The ten/twelve scams of Christmas - 2010

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There has been a lot of publicity for the recent McAfee release on the Twelve Scams of Christmas as seen from the United States. Nearer home you might like to consider the top ten in Northern Ireland last year. Mark Jenner, forensic accountants, produced a similar list but in a different order . But some of the most effective scams can arrive through your letter box, not just over the phone or by e-mails. A chain e-mail is currently doing the rounds about a simple but chillingly effective scam: "XYZ parcel service. Sorry you were out, ring nnn (a premium rate number)". Phonepayplus says that the scam covered by the e-mail was closed down in 2005 and gives advice on how to recognise premium numbers.        

 

I wodner whether the chain e-mail is to prepare the ground for a new generation of similar scams using different, more convincing, names and numbers of the introduction to the Uk of some of the postal scams that were running last year in the US - involving the impersonation of postmen or the employees of well-known parcel delivery services. 

So who in the UK has produced or is promoting authoritative, easy to read guidance for those who will be shopping on-line next monday - supposedly the peak day for pre-christmas on-line shopping for delivery before Christmas.  

P.S. I wonder who made that prediction?

My wife completed her Christmas shopping last week. This is indeed the first year she has done any shopping on-line but most of what she has bought she found in local markets cheaper than I can find it on the Internet. This adds bite to the argument that it is only those in rural areas, with the worst broadband access and highest local prices, who most need to be able shop on-line.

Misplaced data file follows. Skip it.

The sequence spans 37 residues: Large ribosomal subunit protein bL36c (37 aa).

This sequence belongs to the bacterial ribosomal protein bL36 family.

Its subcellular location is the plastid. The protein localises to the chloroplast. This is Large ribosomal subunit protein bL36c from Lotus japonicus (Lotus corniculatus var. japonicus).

My wife and I use the criteria in the Get Safe on-line guidance on how to avoid an on-line rip-off  in particular that the first sign of a reputable supplier is that they give a physical address and phone number. Interestingly that is a legal requirement under the European Union e-Commerce Directive. Those who do not do so can therefore be assumed to be based outside Europe, let alone the UK. Unless they are shipping by air freight you can therefore assume that the goods will not arrive in time for Christmas, if ever.

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Good idea to use the "whois" website to identify sites you have not heard of. Also do a quick search of Google, Google Groups and Google News this should reveal if the site is a scam in most cases

Comment from Philip Virgo - This is a good idea but the validation of what is aid in the the whois entry is vey patchy. The recenlty announced plans of Nominet to actively tidy up the .uk entries are therefore most welcome.

Don't forget that even if you win an item fair and square, you can still fall victim to fraud.

The best way I know to guard against being ripped off by online sales or auctions of any kind, Craigslist and eBay included—and whether seller or buyer—is to use a *bona fide* online escrow company. Especially for pricier items like antiques, jewelry and autos. Although it does add some cost, it takes the uncertainty out of the transaction, and that’s a small price to pay for peace of mind.

For my money, the best bona fide online escrow (and there seems to be ten fraudulent escrow sites for every bona fide one) is probably Escrow.com (http://escrow.com). In fact, it’s the only one that eBay recommends, and is the only online escrow company that is licensed to provide escrow services all across the United States.

PS. For more information about avoiding online scams and frauds, go to Online Escrow at Wordpress.com (http://onlineescrow.wordpress.com/)

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About this Entry

This page contains a single entry by Philip Virgo published on November 23, 2010 9:56 AM.

Why are our systems so vulnerable: the cybersecurity bandwagon was the previous entry in this blog.

No taxation without services: can the final third also drop out of Income Tax? is the next entry in this blog.

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